Understanding What Motivates a Gift
• Wanting to affect change as a result of their personal experience and
passion
• Connection to an individual (physician) or cause within an organization
• Think of your own personal giving and why you give
• Honorific – one time thank you
• Personal recognition – minimal
• Because it makes them feel good
• Immediate access to our doctors
• Tax reasons
The 4 A’s of a Donor
• Affluence – has the resources to give
• Affinity – loves you, your colleagues and
Hopkins
• Apt – to be philanthropic
• Access – is willing to meet to understand ways
in which they may want to participate
Recognizing the Potential
• Listen for questions about your work
• Listen for appreciative compliments
• Listen for clues about their personal lifestyle
• Frame the conversation for a specific next step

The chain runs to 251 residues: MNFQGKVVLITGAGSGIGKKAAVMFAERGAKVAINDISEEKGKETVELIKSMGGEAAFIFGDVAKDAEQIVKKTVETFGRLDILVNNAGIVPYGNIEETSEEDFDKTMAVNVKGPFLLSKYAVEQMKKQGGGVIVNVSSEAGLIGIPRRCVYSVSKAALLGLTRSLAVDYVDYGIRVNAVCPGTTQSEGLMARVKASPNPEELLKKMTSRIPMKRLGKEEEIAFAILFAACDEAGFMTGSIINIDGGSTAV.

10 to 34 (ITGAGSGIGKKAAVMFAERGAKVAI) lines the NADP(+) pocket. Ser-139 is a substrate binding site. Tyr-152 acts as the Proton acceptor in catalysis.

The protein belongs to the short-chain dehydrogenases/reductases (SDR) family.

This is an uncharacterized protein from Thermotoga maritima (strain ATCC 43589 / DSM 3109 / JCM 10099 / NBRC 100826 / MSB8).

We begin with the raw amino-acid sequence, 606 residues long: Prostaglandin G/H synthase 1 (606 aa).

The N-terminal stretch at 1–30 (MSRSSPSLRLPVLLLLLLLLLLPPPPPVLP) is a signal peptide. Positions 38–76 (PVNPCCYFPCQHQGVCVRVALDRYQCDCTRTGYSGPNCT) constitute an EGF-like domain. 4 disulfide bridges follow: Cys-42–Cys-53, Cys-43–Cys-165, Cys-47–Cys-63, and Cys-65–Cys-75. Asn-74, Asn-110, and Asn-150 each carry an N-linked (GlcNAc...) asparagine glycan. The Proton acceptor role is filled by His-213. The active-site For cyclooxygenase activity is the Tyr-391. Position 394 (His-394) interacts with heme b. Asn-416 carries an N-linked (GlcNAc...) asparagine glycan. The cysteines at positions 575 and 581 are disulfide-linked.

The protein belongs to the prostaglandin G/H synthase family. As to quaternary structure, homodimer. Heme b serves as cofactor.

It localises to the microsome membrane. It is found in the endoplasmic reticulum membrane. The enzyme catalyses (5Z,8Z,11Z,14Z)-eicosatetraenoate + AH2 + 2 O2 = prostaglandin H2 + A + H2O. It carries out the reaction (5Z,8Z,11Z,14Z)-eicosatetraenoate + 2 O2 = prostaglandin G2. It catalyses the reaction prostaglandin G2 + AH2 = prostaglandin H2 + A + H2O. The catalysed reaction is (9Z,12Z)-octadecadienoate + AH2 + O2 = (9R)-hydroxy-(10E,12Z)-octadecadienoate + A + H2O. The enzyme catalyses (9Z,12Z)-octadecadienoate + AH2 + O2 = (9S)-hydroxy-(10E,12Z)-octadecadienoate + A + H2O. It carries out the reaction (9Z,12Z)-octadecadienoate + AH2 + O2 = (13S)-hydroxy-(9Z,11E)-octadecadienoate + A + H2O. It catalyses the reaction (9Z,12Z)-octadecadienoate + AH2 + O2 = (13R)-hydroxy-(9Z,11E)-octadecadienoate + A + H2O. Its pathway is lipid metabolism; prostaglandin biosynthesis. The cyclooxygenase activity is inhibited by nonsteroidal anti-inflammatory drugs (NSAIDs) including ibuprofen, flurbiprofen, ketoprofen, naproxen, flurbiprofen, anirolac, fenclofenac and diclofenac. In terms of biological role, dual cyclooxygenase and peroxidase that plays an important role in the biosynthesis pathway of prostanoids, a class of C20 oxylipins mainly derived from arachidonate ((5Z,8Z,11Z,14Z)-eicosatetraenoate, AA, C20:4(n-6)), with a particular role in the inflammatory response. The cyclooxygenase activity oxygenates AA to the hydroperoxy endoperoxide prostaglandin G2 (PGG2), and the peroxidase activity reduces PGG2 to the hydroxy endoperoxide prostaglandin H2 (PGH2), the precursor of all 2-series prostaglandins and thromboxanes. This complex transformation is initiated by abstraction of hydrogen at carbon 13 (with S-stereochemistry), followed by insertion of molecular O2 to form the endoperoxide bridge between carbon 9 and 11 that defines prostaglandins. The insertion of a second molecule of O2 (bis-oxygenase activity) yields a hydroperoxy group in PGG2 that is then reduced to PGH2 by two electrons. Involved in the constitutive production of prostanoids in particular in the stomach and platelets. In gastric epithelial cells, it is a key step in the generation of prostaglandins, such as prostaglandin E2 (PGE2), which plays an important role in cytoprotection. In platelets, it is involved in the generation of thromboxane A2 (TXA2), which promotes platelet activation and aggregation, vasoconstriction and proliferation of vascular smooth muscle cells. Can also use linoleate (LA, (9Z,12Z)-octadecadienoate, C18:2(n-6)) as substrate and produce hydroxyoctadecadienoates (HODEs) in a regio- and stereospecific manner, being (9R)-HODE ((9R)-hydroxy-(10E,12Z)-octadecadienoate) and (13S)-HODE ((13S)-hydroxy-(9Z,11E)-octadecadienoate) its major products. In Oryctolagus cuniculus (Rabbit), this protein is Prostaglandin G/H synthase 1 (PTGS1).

• Do not be fooled by their attire
The Time Commitment Question
• HOW INVOLVED DO YOU WANT TO BE?
• The more you’re involved, the greater the return
• It is a numbers game
• Compelling ideas that resonate with a donor!
Overcoming Obstacles/Concerns
• Ethical
 Understanding the nature of giving in America
 Philanthropy should not interfere with your relationship as
a doctor. However, you may be asked to develop a
personal relationship once philanthropy is involved.
• Legal
 HIPAA and JHM legal interpretation
 We can have a conversation with you about the patient
but not about their care/illness
 We can obtain HIPAA authorization during our initial
meeting with the individual
The Role of the Development Officer
(Protocol)
• Think of us as your personal trainer
• Understanding best practices
• Work out the “in-between” communication strategy